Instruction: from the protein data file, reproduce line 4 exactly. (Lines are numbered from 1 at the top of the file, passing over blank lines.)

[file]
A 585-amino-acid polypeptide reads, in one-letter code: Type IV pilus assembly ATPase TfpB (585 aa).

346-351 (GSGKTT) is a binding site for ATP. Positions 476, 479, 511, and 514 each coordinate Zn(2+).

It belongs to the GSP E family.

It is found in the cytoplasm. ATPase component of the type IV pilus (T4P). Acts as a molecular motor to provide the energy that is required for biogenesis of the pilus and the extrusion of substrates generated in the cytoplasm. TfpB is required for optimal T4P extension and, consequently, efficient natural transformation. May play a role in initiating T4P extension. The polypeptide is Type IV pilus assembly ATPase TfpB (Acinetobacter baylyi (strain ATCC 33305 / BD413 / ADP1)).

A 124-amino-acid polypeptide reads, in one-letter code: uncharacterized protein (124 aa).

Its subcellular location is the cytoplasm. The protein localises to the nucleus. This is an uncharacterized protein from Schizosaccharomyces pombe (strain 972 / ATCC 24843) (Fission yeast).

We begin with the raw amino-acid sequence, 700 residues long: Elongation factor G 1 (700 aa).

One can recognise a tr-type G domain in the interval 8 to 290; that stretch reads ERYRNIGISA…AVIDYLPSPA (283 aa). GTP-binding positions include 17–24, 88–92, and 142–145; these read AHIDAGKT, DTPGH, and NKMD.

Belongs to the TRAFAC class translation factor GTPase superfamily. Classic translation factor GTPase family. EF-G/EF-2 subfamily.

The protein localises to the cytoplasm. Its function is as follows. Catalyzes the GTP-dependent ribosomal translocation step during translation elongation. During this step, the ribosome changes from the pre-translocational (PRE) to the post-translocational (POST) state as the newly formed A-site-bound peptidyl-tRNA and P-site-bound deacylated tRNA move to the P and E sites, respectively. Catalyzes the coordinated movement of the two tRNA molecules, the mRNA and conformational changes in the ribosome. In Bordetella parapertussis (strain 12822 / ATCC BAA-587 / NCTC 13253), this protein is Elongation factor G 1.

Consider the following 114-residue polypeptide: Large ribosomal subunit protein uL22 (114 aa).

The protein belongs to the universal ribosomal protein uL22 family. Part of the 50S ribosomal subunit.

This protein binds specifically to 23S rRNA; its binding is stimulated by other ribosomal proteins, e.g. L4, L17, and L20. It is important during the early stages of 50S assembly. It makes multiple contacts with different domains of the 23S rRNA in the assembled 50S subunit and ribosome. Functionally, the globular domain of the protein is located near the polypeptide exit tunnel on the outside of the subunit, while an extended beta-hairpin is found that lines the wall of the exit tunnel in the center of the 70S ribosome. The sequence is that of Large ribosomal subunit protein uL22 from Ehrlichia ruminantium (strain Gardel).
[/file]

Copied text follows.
It is found in the cytoplasm. ATPase component of the type IV pilus (T4P). Acts as a molecular motor to provide the energy that is required for biogenesis of the pilus and the extrusion of substrates generated in the cytoplasm. TfpB is required for optimal T4P extension and, consequently, efficient natural transformation. May play a role in initiating T4P extension. The polypeptide is Type IV pilus assembly ATPase TfpB (Acinetobacter baylyi (strain ATCC 33305 / BD413 / ADP1)).